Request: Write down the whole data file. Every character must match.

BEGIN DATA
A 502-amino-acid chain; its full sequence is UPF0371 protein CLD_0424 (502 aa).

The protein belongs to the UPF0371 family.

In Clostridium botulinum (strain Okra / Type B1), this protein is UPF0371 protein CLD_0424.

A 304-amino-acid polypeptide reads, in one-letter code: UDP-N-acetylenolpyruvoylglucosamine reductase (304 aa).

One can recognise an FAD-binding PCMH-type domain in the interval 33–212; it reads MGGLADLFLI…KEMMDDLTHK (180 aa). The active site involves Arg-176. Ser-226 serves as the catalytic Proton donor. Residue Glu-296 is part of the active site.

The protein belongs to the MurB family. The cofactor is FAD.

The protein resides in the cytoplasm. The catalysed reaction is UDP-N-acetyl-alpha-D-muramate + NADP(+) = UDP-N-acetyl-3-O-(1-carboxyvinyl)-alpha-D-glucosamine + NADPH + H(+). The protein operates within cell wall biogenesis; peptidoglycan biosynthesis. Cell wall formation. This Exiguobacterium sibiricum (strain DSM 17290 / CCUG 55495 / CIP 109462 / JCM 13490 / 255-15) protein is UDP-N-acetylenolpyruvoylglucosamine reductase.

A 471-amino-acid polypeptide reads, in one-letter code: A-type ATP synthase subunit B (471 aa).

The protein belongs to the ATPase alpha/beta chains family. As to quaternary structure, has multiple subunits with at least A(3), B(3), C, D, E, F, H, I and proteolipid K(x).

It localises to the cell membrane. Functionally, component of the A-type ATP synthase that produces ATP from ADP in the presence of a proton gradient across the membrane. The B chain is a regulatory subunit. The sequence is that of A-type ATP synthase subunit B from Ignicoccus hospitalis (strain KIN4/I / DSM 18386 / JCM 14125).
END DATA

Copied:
A 502-amino-acid chain; its full sequence is UPF0371 protein CLD_0424 (502 aa).

The protein belongs to the UPF0371 family.

In Clostridium botulinum (strain Okra / Type B1), this protein is UPF0371 protein CLD_0424.

A 304-amino-acid polypeptide reads, in one-letter code: UDP-N-acetylenolpyruvoylglucosamine reductase (304 aa).

One can recognise an FAD-binding PCMH-type domain in the interval 33–212; it reads MGGLADLFLI…KEMMDDLTHK (180 aa). The active site involves Arg-176. Ser-226 serves as the catalytic Proton donor. Residue Glu-296 is part of the active site.

The protein belongs to the MurB family. The cofactor is FAD.

The protein resides in the cytoplasm. The catalysed reaction is UDP-N-acetyl-alpha-D-muramate + NADP(+) = UDP-N-acetyl-3-O-(1-carboxyvinyl)-alpha-D-glucosamine + NADPH + H(+). The protein operates within cell wall biogenesis; peptidoglycan biosynthesis. Cell wall formation. This Exiguobacterium sibiricum (strain DSM 17290 / CCUG 55495 / CIP 109462 / JCM 13490 / 255-15) protein is UDP-N-acetylenolpyruvoylglucosamine reductase.

A 471-amino-acid polypeptide reads, in one-letter code: A-type ATP synthase subunit B (471 aa).

The protein belongs to the ATPase alpha/beta chains family. As to quaternary structure, has multiple subunits with at least A(3), B(3), C, D, E, F, H, I and proteolipid K(x).

It localises to the cell membrane. Functionally, component of the A-type ATP synthase that produces ATP from ADP in the presence of a proton gradient across the membrane. The B chain is a regulatory subunit. The sequence is that of A-type ATP synthase subunit B from Ignicoccus hospitalis (strain KIN4/I / DSM 18386 / JCM 14125).